Law firms and lobbying shops are preparing for a flood of résumés from soon-to-be unemployed Members, as popular discontent and, ultimately, November voters push lawmakers toward the exits.
Making the move from Capitol Hill to K Street is becoming a well-worn path for pink-slipped and retiring Members. With 19 Members already throwing in the towel this cycle and many more likely to come after Election Day K Streets top firms will have their pick of the litter.
There are some well-qualified Members who are retiring who are capable of making the transition downtown, said Korn/Ferry Internationals Nels Olson, a K Street headhunter.
Last cycle several lawmakers headed downtown for more lucrative gigs, including former Rep. Albert Wynn (D-Md.), who landed at Dickstein Shapiro after a primary loss to now-Rep. Donna Edwards; and former Rep. Richard Baker (R-La.) who quit for a high-paying position as president and CEO of the Managed Funds Association.
In 2008, former Sen. Trent Lott (R-Miss.) transitioned virtually overnight from veteran lawmaker to wealthy influence peddler at the Breaux Lott Leadership Group, a firm that he started with former Sen. John Breaux (D-La.).
Lotts small firm brought in more than $10 million in revenue last year, according to Senate lobbying disclosure records.
Among the retiring Members this cycle, Rep. John Tanner (D-Tenn.), a Blue Dog Coalition co-founder, is considered the hottest prospect. Known as a deal-maker, Tanner has been a leader for the powerful voting bloc of fiscally conservative, pro-business Democrats.
Other retiring moderate Democratic war horses, such as Reps. Vic Snyder (Ark.), Marion Berry (Ark.) and Bart Gordon (Tenn.), may also soon be fielding generous offers.
Veteran Democratic Sens. Byron Dorgan (N.D.) and Chris Dodd (Conn.), along with centrist Republican Sen. Judd Gregg (N.H.), are seen as potential K Street pickups for contract firms or trade associations.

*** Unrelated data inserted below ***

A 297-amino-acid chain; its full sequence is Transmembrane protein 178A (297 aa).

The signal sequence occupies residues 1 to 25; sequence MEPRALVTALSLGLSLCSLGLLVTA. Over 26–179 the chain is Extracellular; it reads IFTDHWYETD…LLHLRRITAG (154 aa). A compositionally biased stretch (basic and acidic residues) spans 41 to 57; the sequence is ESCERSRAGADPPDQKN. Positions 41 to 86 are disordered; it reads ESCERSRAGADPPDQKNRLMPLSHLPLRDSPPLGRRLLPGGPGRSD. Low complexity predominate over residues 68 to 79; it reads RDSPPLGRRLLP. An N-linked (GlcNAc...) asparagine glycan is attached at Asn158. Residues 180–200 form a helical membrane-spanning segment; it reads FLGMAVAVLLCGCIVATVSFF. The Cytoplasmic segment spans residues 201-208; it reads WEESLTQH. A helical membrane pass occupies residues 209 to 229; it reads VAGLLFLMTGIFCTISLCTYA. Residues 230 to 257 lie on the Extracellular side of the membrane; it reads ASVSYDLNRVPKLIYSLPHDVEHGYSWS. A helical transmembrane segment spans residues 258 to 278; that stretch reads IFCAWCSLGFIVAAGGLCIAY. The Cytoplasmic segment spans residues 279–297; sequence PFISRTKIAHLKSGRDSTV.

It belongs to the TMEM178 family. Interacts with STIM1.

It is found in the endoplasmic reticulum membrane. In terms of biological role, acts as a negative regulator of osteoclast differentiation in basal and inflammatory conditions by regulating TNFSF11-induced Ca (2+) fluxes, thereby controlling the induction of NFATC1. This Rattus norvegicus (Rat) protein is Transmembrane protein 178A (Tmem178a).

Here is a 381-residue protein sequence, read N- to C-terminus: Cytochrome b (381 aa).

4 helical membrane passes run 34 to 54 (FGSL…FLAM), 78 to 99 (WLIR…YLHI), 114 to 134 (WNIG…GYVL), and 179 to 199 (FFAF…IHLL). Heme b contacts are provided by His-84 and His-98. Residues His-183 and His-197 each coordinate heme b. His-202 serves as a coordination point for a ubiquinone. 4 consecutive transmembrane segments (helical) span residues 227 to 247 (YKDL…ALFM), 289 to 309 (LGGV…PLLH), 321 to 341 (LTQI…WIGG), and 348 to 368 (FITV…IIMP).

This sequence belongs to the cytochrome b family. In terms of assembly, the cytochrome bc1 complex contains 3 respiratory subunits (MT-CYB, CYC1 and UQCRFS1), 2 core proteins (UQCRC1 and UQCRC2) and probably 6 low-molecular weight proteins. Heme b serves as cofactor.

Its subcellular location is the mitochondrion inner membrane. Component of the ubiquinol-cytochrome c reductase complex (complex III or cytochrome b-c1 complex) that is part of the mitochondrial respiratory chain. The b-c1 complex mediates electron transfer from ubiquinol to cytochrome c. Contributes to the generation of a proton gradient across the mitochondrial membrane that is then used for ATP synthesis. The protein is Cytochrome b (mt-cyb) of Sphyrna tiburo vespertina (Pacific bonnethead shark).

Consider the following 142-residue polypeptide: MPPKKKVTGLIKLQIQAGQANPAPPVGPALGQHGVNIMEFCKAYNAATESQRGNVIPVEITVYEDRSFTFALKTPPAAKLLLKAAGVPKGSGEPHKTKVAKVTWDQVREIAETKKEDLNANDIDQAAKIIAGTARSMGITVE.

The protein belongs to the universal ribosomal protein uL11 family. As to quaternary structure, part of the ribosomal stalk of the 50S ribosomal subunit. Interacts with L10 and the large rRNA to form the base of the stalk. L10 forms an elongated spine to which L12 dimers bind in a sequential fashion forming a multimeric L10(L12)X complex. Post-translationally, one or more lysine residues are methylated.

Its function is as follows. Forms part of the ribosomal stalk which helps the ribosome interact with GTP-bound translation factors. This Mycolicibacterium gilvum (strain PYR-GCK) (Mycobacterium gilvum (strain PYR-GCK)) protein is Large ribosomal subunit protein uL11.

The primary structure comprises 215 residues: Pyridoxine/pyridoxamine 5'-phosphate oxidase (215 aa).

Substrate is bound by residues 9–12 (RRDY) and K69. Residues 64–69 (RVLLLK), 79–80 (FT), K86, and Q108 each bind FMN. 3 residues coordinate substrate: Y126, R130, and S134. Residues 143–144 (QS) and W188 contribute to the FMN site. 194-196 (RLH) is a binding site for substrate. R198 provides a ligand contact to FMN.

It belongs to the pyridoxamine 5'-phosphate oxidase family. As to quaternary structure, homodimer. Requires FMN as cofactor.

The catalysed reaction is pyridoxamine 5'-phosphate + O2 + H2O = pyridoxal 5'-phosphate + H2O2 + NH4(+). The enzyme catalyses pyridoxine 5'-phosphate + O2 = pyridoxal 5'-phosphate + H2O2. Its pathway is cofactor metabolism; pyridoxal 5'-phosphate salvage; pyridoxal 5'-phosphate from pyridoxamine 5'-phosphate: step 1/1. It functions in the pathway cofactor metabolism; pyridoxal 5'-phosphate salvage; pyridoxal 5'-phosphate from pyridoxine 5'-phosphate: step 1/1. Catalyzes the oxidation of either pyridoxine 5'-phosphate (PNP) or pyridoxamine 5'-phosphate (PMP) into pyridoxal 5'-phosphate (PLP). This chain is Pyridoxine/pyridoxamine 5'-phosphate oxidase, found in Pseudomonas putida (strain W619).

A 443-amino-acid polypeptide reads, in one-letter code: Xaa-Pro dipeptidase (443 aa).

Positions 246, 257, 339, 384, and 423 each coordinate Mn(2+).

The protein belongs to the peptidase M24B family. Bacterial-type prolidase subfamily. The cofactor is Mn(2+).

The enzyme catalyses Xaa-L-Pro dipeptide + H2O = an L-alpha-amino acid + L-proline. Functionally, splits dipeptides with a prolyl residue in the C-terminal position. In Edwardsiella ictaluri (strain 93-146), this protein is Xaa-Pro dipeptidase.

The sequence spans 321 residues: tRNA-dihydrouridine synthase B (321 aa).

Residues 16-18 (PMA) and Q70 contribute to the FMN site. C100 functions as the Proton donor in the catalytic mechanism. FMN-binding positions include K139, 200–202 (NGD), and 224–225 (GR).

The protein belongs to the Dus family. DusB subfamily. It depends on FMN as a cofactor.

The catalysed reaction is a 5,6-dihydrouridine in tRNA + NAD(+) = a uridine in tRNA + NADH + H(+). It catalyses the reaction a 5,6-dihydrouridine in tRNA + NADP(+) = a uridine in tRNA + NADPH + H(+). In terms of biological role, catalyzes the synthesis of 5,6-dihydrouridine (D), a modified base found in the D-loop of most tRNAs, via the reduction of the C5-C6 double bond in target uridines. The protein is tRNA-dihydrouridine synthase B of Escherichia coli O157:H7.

A former appropriator and current Democratic Policy Committee chairman, Dorgan has many of the qualities that K Street firms are looking for, including expertise in energy issues as climate change legislation pushes forward. Dorgan, who has signaled his interest in staying involved in energy policy post-Senate, also served as North Dakota tax commissioner for 10 years before being elected to the House. And Dorgan is no stranger to the influence business: His wife, Kimberly Dorgan, is a senior vice president at the American Council of Life Insurers.
Although Dodd distanced himself from the financial services industry over the past year as he geared up for a re-election campaign that was to be the political fight of his career, lobbyists said they believe he still has a strong cache downtown, particularly given his expertise not only on Wall Street, but also in health care policy.
Gregg, ranking member on the Budget Committee, is also seen as a hot commodity downtown. Nominated to be Commerce secretary by President Barack Obama before withdrawing his name, Gregg is widely seen as being able to work with both parties, a draw for trade associations looking for executives who are able to weather changing political tides.
But perhaps even more attractive than the now-known crop of Congressional free agents are the dozens of other Members who may lose their jobs when the polls close Nov. 2.
United We Dream protesters carry a mock coffin to the office of Sen. Ted Cruz, R-Texas, in the Dirksen Senate Office Building on Monday, July 21, 2014, to hold one of their "funeral services for the Republican Party" due to GOP positions on immigration. The immigration reform group visited several other Senate Republican offices to hold similar funeral services.